Visual impacts are pretty much universally considered in developing environmental impact statements for wind farm projects, and typically draw significant public comment. A draft EIS will typically include renderings showing what the project would look like from certain vantage points, both at night and during the day, and will consider alternative locations to minimize visual impacts. It's also common to consider visual impacts not only during operation, but during the construction phase as well.
For example, here's a Final EIS for a project off Cape Cod: https://www.energy.gov/sites/prod/files/DOE-EIS-0470-Cape_Wind_FEIS_2012.pdf
I haven't seen anyone argue that the visual impacts are not worth considering due to the fact that the turbines produce energy without burning fossil fuels. To the contrary, sites are generally selected to minimize visual impacts.
What! You sayin' that those aren't alien invaders? I'm all for clean power, and the 4 turbines on the ridge here aren't too bad. But a huge farm of 'em would be ugly, to be sure. Until the Spruces in the foreground of the local ridge grew a bit and started hiding the red lights from my bedroom window view, they did in fact remind me of some wierd goings on. Helicopter night logging, without spotlights, maybe? Ha! Now, I can barely see them, and they don't bother me. But there's only 4 of 'em.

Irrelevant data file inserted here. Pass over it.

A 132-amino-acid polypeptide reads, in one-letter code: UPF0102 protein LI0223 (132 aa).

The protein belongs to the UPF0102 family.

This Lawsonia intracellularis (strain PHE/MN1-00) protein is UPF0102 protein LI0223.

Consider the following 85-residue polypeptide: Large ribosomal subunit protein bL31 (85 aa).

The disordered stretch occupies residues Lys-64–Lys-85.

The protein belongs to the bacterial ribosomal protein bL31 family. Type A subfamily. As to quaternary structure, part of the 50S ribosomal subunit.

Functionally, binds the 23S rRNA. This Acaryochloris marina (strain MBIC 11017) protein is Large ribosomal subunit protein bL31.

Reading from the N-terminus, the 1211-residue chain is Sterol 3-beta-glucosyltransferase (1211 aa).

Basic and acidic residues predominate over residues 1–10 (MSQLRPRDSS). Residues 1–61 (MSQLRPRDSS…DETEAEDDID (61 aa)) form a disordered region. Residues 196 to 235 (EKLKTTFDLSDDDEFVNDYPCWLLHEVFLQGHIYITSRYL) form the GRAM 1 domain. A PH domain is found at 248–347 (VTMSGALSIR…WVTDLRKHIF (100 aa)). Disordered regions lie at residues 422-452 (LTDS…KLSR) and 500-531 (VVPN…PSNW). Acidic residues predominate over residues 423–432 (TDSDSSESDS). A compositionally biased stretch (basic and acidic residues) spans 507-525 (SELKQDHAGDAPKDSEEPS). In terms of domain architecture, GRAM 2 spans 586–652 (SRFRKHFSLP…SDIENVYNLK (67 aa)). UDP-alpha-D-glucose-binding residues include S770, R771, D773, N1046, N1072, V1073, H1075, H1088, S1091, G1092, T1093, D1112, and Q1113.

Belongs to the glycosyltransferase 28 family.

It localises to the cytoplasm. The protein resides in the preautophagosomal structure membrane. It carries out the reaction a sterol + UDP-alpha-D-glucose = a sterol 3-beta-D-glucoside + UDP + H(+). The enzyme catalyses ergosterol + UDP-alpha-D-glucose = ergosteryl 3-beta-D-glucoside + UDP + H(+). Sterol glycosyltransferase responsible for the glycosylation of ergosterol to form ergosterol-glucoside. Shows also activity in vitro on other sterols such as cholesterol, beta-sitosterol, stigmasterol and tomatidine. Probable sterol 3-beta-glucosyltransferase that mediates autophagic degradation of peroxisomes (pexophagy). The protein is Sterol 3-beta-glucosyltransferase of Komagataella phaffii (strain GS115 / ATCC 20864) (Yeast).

I'm trying to think of a way to generate and transmit electricity that is both silent and invisible, and I'm coming up empty-handed.
Invisible they are not. Follow the thousands of miles of transmission towers and lines in place, planned, and being built to transport all that warm and fuzzy green energy in order to locate the bladed skyscrapers. Landscape destruction on steroids.
"To those devoid of imagination a blank place on the map is a useless waste; to others, the most valuable part." – Aldo Leopold
Coal fired plants have a fairly small footprint....but they really put out the particulate stuff. We see it as haze.
Natural gas has a fairly small site footprint, but you have to run the pipelines there, and if you have been to northern BC that footprint on the landscape is pretty bad in a pristine landscape.